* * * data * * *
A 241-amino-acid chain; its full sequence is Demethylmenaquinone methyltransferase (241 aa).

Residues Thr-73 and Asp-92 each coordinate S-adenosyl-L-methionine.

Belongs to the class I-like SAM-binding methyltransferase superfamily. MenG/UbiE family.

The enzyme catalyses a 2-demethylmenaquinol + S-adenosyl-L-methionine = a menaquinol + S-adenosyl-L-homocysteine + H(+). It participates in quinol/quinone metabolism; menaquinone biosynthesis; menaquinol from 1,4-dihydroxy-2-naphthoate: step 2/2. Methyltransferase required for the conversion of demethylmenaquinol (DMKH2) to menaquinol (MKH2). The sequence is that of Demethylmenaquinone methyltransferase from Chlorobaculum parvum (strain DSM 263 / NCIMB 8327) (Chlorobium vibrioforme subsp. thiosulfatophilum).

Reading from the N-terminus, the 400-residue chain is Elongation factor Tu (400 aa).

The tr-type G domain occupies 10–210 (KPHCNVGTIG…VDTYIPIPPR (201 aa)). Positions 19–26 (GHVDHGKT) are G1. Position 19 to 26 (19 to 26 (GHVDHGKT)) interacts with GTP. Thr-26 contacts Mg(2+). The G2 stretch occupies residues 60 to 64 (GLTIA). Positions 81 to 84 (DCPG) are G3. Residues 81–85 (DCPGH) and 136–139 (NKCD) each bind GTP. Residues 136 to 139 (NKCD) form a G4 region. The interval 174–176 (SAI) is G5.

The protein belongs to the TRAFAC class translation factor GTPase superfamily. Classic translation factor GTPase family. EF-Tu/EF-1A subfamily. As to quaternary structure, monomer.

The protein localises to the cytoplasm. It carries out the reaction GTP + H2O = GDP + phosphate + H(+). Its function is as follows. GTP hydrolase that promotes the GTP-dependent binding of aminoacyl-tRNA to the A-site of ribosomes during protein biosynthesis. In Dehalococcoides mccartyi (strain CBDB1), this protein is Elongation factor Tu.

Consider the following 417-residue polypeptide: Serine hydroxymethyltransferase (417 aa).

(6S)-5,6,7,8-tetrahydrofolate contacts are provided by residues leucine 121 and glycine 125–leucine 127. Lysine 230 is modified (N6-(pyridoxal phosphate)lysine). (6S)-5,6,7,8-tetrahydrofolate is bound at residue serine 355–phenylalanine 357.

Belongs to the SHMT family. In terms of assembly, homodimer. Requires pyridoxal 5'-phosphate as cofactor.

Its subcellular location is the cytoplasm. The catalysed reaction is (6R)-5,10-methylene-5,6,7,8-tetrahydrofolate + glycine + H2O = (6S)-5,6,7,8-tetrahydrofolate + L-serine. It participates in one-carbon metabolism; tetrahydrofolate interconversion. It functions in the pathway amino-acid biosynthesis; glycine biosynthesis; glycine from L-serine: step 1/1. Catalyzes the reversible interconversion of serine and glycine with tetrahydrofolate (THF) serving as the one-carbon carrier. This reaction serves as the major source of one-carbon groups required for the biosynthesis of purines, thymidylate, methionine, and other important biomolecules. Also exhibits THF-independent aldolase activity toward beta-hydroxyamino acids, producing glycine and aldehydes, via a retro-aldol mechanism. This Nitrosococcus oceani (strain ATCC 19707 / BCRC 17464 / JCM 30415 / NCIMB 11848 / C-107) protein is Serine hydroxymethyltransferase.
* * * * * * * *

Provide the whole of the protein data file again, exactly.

A 241-amino-acid chain; its full sequence is Demethylmenaquinone methyltransferase (241 aa).

Residues Thr-73 and Asp-92 each coordinate S-adenosyl-L-methionine.

Belongs to the class I-like SAM-binding methyltransferase superfamily. MenG/UbiE family.

The enzyme catalyses a 2-demethylmenaquinol + S-adenosyl-L-methionine = a menaquinol + S-adenosyl-L-homocysteine + H(+). It participates in quinol/quinone metabolism; menaquinone biosynthesis; menaquinol from 1,4-dihydroxy-2-naphthoate: step 2/2. Methyltransferase required for the conversion of demethylmenaquinol (DMKH2) to menaquinol (MKH2). The sequence is that of Demethylmenaquinone methyltransferase from Chlorobaculum parvum (strain DSM 263 / NCIMB 8327) (Chlorobium vibrioforme subsp. thiosulfatophilum).

Reading from the N-terminus, the 400-residue chain is Elongation factor Tu (400 aa).

The tr-type G domain occupies 10–210 (KPHCNVGTIG…VDTYIPIPPR (201 aa)). Positions 19–26 (GHVDHGKT) are G1. Position 19 to 26 (19 to 26 (GHVDHGKT)) interacts with GTP. Thr-26 contacts Mg(2+). The G2 stretch occupies residues 60 to 64 (GLTIA). Positions 81 to 84 (DCPG) are G3. Residues 81–85 (DCPGH) and 136–139 (NKCD) each bind GTP. Residues 136 to 139 (NKCD) form a G4 region. The interval 174–176 (SAI) is G5.

The protein belongs to the TRAFAC class translation factor GTPase superfamily. Classic translation factor GTPase family. EF-Tu/EF-1A subfamily. As to quaternary structure, monomer.

The protein localises to the cytoplasm. It carries out the reaction GTP + H2O = GDP + phosphate + H(+). Its function is as follows. GTP hydrolase that promotes the GTP-dependent binding of aminoacyl-tRNA to the A-site of ribosomes during protein biosynthesis. In Dehalococcoides mccartyi (strain CBDB1), this protein is Elongation factor Tu.

Consider the following 417-residue polypeptide: Serine hydroxymethyltransferase (417 aa).

(6S)-5,6,7,8-tetrahydrofolate contacts are provided by residues leucine 121 and glycine 125–leucine 127. Lysine 230 is modified (N6-(pyridoxal phosphate)lysine). (6S)-5,6,7,8-tetrahydrofolate is bound at residue serine 355–phenylalanine 357.

Belongs to the SHMT family. In terms of assembly, homodimer. Requires pyridoxal 5'-phosphate as cofactor.

Its subcellular location is the cytoplasm. The catalysed reaction is (6R)-5,10-methylene-5,6,7,8-tetrahydrofolate + glycine + H2O = (6S)-5,6,7,8-tetrahydrofolate + L-serine. It participates in one-carbon metabolism; tetrahydrofolate interconversion. It functions in the pathway amino-acid biosynthesis; glycine biosynthesis; glycine from L-serine: step 1/1. Catalyzes the reversible interconversion of serine and glycine with tetrahydrofolate (THF) serving as the one-carbon carrier. This reaction serves as the major source of one-carbon groups required for the biosynthesis of purines, thymidylate, methionine, and other important biomolecules. Also exhibits THF-independent aldolase activity toward beta-hydroxyamino acids, producing glycine and aldehydes, via a retro-aldol mechanism. This Nitrosococcus oceani (strain ATCC 19707 / BCRC 17464 / JCM 30415 / NCIMB 11848 / C-107) protein is Serine hydroxymethyltransferase.